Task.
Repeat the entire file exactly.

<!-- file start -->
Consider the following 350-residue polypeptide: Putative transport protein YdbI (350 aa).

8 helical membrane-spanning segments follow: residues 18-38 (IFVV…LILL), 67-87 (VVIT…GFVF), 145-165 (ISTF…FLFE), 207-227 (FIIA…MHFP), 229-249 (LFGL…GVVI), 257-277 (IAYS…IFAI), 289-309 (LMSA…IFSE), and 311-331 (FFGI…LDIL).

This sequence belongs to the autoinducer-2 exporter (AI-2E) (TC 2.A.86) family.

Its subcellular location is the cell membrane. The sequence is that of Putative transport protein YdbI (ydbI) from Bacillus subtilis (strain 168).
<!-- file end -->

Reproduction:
Consider the following 350-residue polypeptide: Putative transport protein YdbI (350 aa).

8 helical membrane-spanning segments follow: residues 18-38 (IFVV…LILL), 67-87 (VVIT…GFVF), 145-165 (ISTF…FLFE), 207-227 (FIIA…MHFP), 229-249 (LFGL…GVVI), 257-277 (IAYS…IFAI), 289-309 (LMSA…IFSE), and 311-331 (FFGI…LDIL).

This sequence belongs to the autoinducer-2 exporter (AI-2E) (TC 2.A.86) family.

Its subcellular location is the cell membrane. The sequence is that of Putative transport protein YdbI (ydbI) from Bacillus subtilis (strain 168).